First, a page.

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Can we buyout a stiff and sign an UFA ?

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55 minutes ago, JR Ewing said:

What would help the Flyers is that their head of scouting doesn't live in Mexico

Holy hell. Is that true? 

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4 minutes ago, ruxpin said:

Holy hell. Is that true? 


It's absolutely true. Barry Fraser was the Oilers head scout from 1979 to 2000, but moved to Mexico in 1985. Once he did that, the quality of Oilers picks fell completely off the table, and they paid dearly for many years.


Barry Fraser's picks while living in Edmonton 1979-1985)

'79: Lowe, Messier, Anderson

'80: Coffey, Kurri, Walt Puddubny, Moog

'81: Fuhr, Steve Smith, Marc Habscheid,

'82: none

'83: Beukeboom, Tikkanen

'84: Todd Ewen


Barry Fraser's notable picks while living in Mexico, 1985 - 2000

'85: Buchberger

'86: none

'87: Geoff Smith, Shaun Van Allen

'88: Shjon Podein

'89: Josef Beranek

'90: not one draft pick played a single NHL game in his career. Let that one soak in.

'91: Martin Rucinsky

'92: Kirk Maltby (traded early in his career)

'93: Jason Arnott, Miroslav Satan (who was dealt for nothing 35 goals into a 360 goal career).

'94: Ryan Smyth (and that was after wasting the 4th overall on Jason Bonsignore, who didn't even want to play hockey).

'95: Georges Laraque

'96: Tom Poti

'97: Jason Chimera

'98: Shawn Horcoff

'99: none

'00: none


It's not every scout that picks 7 future Hall of Famers in his first three drafts, but it wasn't meant to last. In those first three drafts, the Oilers selected players that would go on to dress for 10,199 games. After Fraser moved to the hockey hotbed of Cabo San Lucas, he selected that many players in his 10 drafts. In the next 15 years, I count three impact players in total, even though the Oilers spent many seasons picking in the top 5 or 6.


There were years where members of the scouting staff admitted that they hadn't watched even a single game of players that Fraser told them to pick. His first three drafts were as good (and possibly better) than any three that a scouting department has ever had, but the rest of his career was a disaster. Many years, the player with the most NHL games was 40-50.


Why did this go on for so long? Why was mediocrity and failure accepted for such a prolonged period of time?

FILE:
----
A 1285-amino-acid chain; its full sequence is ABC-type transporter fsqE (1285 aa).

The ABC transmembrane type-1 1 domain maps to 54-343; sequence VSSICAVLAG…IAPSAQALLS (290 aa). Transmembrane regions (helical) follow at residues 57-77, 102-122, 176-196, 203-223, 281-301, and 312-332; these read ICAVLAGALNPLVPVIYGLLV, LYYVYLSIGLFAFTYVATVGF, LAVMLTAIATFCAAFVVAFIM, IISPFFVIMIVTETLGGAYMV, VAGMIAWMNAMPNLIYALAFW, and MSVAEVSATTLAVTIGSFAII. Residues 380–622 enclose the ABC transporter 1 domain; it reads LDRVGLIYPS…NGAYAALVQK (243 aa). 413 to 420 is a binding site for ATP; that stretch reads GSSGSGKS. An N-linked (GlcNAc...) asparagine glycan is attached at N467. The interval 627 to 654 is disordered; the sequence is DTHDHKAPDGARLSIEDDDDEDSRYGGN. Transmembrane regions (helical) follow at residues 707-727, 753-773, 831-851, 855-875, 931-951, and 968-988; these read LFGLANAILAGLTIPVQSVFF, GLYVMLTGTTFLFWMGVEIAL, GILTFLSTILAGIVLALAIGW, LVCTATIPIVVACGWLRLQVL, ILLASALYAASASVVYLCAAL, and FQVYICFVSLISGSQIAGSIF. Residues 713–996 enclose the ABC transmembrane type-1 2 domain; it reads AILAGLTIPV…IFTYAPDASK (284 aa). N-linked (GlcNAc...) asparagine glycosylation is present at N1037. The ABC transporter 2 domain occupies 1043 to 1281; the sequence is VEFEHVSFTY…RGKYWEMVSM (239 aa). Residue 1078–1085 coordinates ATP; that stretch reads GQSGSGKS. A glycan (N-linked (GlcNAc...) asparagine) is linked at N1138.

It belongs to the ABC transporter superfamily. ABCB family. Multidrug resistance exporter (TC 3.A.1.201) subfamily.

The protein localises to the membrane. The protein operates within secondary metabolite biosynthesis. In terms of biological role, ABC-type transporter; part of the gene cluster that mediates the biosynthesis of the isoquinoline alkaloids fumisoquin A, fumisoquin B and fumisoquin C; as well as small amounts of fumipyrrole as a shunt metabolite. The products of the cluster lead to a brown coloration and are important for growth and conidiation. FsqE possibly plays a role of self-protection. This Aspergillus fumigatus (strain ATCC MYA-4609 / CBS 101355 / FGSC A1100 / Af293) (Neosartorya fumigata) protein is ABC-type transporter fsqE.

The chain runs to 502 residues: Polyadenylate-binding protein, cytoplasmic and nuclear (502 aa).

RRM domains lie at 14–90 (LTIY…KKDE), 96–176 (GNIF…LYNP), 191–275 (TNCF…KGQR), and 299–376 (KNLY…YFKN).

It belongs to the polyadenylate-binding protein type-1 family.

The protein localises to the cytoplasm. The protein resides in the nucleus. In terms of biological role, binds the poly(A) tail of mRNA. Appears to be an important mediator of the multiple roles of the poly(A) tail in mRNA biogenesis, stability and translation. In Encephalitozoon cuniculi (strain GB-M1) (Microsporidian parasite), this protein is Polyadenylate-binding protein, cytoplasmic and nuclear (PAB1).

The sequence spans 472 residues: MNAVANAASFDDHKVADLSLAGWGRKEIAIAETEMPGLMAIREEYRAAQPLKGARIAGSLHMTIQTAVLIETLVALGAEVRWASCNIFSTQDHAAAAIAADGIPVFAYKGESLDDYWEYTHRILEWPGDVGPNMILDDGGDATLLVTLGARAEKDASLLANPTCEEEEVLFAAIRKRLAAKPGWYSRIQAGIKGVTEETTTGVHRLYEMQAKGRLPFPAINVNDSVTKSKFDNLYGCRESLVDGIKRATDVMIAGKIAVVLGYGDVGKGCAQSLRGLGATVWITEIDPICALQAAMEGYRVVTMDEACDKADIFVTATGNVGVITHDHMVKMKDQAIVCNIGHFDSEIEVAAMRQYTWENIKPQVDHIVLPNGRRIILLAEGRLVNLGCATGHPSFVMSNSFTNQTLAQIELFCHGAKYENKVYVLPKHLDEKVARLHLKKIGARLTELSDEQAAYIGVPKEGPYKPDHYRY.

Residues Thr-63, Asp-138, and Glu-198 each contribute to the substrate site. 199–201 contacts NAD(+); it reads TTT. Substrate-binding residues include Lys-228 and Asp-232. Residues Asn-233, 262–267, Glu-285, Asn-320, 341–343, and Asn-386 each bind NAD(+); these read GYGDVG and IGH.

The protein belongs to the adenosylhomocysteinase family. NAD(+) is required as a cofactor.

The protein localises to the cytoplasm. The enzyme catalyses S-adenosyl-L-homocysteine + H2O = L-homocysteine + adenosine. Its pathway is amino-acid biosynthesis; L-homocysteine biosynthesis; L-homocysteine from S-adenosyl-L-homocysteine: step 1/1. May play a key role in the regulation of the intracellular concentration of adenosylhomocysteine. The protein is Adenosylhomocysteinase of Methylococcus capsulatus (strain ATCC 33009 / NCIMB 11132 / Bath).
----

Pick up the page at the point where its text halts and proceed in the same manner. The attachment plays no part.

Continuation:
Because Oilers.


  • Uggh... 1

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Best way to resolve the JVR situation is to give up a 3rd or 4th round pick to entice someone to take the cap hit. Sounds gross, but that is the easiest way out. Either that or a trade for a middling prospect that has little hope of cracking the NHL.

  That does not really give a lot of incentive to take on a guy or his cap hit, with no heart and no real love for the game. I would think a team like Arizona would be looking for a top 6 winger...its clear a mid 30's Kessel is only going to regress from this point on. 

Edited by jammer2

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18 hours ago, Mad Dog said:


If this was just the numbers, I would've gladly looked the other way.  But something about the way he is playing this year is just off.  I can't put my finger on it, but he is just not himself this year.  In the previous years when he was not scoring, he was always hustling (he was one guy I didn't have to worry about playing hard), creating and making plays... And his passing has always been accurate.  This year, I don't see much of that at all.  And what bothers me the most, he seems to be taking shifts off and avoiding contact.  Not always.  Not even in every game.  But enough to make me wonder that there may be something going on with him that we don't know.


What's going on with him is that he has a new coach who has him playing differently.  

He's beginning plays and often controlling zone entries while the other guys get into position.  Then two or three passes later there's an opportunity.  


He's playing more of a point guard role and I don't see it as being a problem.  

He's had a quiet stretch, but before that he had 8 points in 10 games (half of which the team got beat soundly so you know he was trying when it was 'really' needed).